Now we mostly build the tripods near our barns from wagon loads of hay which was loaded still rather green before impending rain. It takes much less time to pick it up with the hayloader than to cock it, so in our loader-accessible fields we sometimes make this choice. Such hay may be put up on tripods and later moved to the barn for storage, or may stay there until early fall when feeding gradually begins, with the animals still on pasture. This may be hay of as fine a quality as we would manage to get, with most of its leaves still intact. Even though sometimes loaded with the hayloader and more often by hand, it was yet green enough that leaf-shattering was minimal. I really prefer to save this sort of hay for early spring feeding when our lactating animals appreciate it most.
I would say it has about 35% moisture, about the same as we used to try for to chop up into the so-called “low moisture haylage” we’d put in our small (10′x 20′) upright silo. The unscientific old-time test for this was tightly squeezing a handful of chopped hay, and if the resulting wad will expand again, slowly, it is be about 65% dry matter. I mention this for the benefit of those who may have experienced how wilted the hay is to be (before it’s chopped) for low moisture haylage. Now that we do not use a tractor at all, the little silo stands there pitifully, a relic of now unneeded technology.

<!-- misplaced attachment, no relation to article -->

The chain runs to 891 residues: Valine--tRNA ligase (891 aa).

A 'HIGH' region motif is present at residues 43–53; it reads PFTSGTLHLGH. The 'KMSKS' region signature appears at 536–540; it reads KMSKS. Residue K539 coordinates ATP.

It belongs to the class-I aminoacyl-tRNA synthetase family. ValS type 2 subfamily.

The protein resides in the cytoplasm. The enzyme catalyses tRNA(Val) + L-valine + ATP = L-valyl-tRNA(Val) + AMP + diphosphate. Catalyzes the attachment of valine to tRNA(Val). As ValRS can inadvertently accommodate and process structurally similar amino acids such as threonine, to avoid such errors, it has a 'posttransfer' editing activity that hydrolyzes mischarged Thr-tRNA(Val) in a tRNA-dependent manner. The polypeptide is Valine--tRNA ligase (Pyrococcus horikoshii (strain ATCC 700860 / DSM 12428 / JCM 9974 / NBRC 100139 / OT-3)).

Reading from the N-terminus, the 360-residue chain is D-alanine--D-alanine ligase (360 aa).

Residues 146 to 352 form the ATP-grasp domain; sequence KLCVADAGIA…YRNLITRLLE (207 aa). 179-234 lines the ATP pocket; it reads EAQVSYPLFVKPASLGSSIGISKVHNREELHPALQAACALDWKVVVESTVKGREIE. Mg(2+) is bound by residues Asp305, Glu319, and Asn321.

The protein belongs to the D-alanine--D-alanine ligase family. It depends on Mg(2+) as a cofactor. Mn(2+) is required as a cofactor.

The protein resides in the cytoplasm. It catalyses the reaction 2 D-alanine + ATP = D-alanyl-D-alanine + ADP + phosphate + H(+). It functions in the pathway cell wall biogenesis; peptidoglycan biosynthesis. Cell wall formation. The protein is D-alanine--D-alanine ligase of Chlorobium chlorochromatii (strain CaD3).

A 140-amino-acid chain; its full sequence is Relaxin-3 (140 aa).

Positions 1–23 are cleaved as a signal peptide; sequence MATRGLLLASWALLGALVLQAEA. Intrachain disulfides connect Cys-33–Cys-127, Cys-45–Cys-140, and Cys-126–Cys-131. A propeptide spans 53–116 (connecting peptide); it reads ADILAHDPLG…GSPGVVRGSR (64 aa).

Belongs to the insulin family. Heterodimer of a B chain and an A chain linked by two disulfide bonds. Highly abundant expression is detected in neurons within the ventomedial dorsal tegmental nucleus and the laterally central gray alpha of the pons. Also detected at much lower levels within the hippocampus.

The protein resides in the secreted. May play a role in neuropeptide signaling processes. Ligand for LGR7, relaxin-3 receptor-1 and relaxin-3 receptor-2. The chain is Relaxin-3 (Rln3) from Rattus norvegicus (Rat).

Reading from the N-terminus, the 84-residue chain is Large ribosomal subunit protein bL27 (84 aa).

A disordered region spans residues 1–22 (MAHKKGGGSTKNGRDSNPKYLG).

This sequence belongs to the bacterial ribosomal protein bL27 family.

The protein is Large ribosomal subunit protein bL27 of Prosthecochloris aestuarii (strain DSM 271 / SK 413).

Again, as with the cocks, do not feel restricted to Turner’s seven- to eight-foot pole size of tripod. Smaller ones are easier to build, carry to the site, and will take even greener hay, but at some point there is an economic co-efficient with regard to all factors considered as a whole. Find out what it is for your specific situation.
Other aids to hay drying include the extended sawhorse-style racks. In more recent times this effect was accomplished by stringing a series of wires with ratchet tighteners; this system is briefly discussed in Turner’s book. In Eastern Europe and most likely elsewhere, saplings of trees (often spruce), pointed at the bottom and with some branches remaining, are stuck into the ground (a hole is first made with a steel bar) and hay built around it. This also puts the hay effectively up off the ground to prevent molding and a much more vertical and taller shape was possible than with the cocks.